Circuit Simulation using Matrix Exponential Method

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Circuit Simulation using Matrix Exponential Method. Shih-Hung Weng, Quan Chen and Chung-Kuan Cheng CSE Department, UC San Diego, CA 92130 Contact: ckcheng@ucsd.edu. Outline. Introduction Computation of Matrix Exponential Method Krylov Subspace Approximation Adaptive Time Step Control

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### Circuit Simulation using Matrix Exponential Method

Shih-Hung Weng, Quan Chen and Chung-Kuan Cheng

CSE Department, UC San Diego, CA 92130

Contact: ckcheng@ucsd.edu

Outline
• Introduction
• Computation of Matrix Exponential Method
• Krylov Subspace Approximation
• Adaptive Time Step Control
• Experimental Results
• Conclusions
Circuit Simulation
• Numerical integration
• Approximate with rational functions
• Explicit: simplified computation vs. small time steps
• Implicit: linear system derivation vs. large time steps
• Trade off between stability and performance
• Time step of both methods still suffer from accuracy
• Truncation error from low-order rational approximation
• Method beyond low-order approximation?
• Require: scalable and accurate for modern design
Statement of Problem
• Linear circuit formulation
• Let A=-C-1G, b=C-1u, the analytical solution is
• Let input be piecewise linear
Statement of Problem
• Integration Methods
• Explicit (Forward Euler): eAh => (I+Ah)

“Simpler” computation but smaller time steps

• Implicit (Backward Euler): eAh => (I-Ah)-1

Direct matrix solver (LU Decomp) with complexity O(n1.4) where n=#nodes

• Error derived from Taylor’s expansion
Statement of Problem
• Integration Methods

Error of low order polynomial approximation

Local Truncation Error

Low order approx.

voltage

time

tn

tn+1

Approach
• Parallel Processing: Avoid LU decomp matrix solver
• Matrix Exponential Operator:
• Stability: Good
• Operation: Matrix vector multiplications
• Assumption
• C-1v exits and is easy to derive
• Regularization when C is singular
Matrix Exponential Method
• Krylov subspace approximation
• Orthogonalization: Better conditions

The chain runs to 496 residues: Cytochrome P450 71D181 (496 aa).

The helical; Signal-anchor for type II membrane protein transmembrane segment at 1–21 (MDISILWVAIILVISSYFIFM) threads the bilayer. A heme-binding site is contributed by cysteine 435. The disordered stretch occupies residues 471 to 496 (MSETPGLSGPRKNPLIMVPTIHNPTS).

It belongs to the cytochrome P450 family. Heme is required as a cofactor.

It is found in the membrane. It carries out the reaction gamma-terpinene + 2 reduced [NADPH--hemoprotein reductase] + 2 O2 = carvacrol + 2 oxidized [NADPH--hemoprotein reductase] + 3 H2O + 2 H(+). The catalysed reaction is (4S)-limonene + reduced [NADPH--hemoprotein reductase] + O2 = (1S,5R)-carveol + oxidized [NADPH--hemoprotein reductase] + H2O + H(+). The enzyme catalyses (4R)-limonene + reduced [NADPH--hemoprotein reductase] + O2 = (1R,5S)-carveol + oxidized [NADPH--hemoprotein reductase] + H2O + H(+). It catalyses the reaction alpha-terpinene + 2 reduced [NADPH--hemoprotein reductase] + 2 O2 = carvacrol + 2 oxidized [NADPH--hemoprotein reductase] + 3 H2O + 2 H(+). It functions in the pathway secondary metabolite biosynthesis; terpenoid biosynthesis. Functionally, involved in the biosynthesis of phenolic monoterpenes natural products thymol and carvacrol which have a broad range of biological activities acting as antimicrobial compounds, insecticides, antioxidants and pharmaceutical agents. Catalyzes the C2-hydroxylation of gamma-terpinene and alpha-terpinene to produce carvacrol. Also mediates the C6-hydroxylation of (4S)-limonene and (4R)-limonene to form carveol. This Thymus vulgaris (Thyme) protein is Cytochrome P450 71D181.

• High order polynomial
• Adaptive time step control
• Dynamic order adjustment
• Optimal tuning of parameters
• Better convergence with coefficient 1/k! at kth term

eA= I + A + ½ A2 + … + 1/k! Ak +…

(I-A)-1= I + A + A2 +…+ Ak +…

Krylov Subspace Approximation (1/2)
• Krylov subspace
• K(A, v,m)={v, Av, A2v, …, Amv}
• Matrix vector multiplication Av=-C-1(Gv)
• Orthogonalization (Arnoldi Process): Vm=[v1 v2 … vm]
• Matrix exponential operator
• Size of Hm is about 10~30 while size of A can be millions
• Ease of computation of eHm
• Posteriori Error Estimation
• Evaluate without extra overhead
Krylov Subspace Approximation (2/2)
• Matrix exponential method
• Error estimation for matrix exponential method

v1

v2

Krylov space Approximation

Adaptive Time Step Control
• Strategy:
• Maximize step size with a given error budget
• Error are from Krylov space method and nonlinear component
• Step size adjustment
• Krylov subspace approximation
• Require only to scale Hm: αA→αHm
• Backward Euler
• (C+hG)-1 changes as h changes
Experimental Results
• EXP (matrix exp.) and BE (Backward Euler) in MATLAB
• Machine
• Linux Platform
• Xeon 3.0 GHz and 16GB memory
• Test cases
Stability and Accuracy
• BE requires smaller time steps
• EXP can leap large steps

Test case: D2

Performance at fixed time step sizes
• Reference: BE with small step size href
• EXP runs faster under the same error tol.
• D2: 20x
• D3: 4x
• D4: inf
• Scalable for large cases
• Case D4: BE runs out of memory (4M nodes)
Adaptive Time Step – Linear Circuits
• Strategy:
• Enlarge by 1.25
• Shrink by 0.8
• Speedup by large step
• Efficient re-evaluation
• Smaller step for accuracy
• Slow down by re-solving linear system
• 10X speedup for D2

Test case: D2

Adaptive Time Step – Nonlinear
• Strategy:
• Enlarge by 1.25
• Shrink by 0.8
• Multiple Newton iterations for convergence
• Up to 7X speedup

Test case: D7

Summary

1 Nc* for C-1; 2 Variable order BDF is not considered here; 3 Cost of re-evaluation for a new step size

Summary
• Matrix exponential method is scalable
• Stability: Good
• Accuracy: SPICE
• Krylov subspace approximation
• Reduce the complexity
• Preliminary results
• Up to 10X and 7X for linear and nonlinear, respectively
• Limitations of matrix exponential method
• Singularity of C
• Stiffness of C-1G
Future Works
• Scalable Parallel Processing
• Integration
• Matrix Operations
• Applications
• Power Ground Network Analysis
• Substrate Noises
• Memory Analysis
• Tera Hertz Circuit Simulation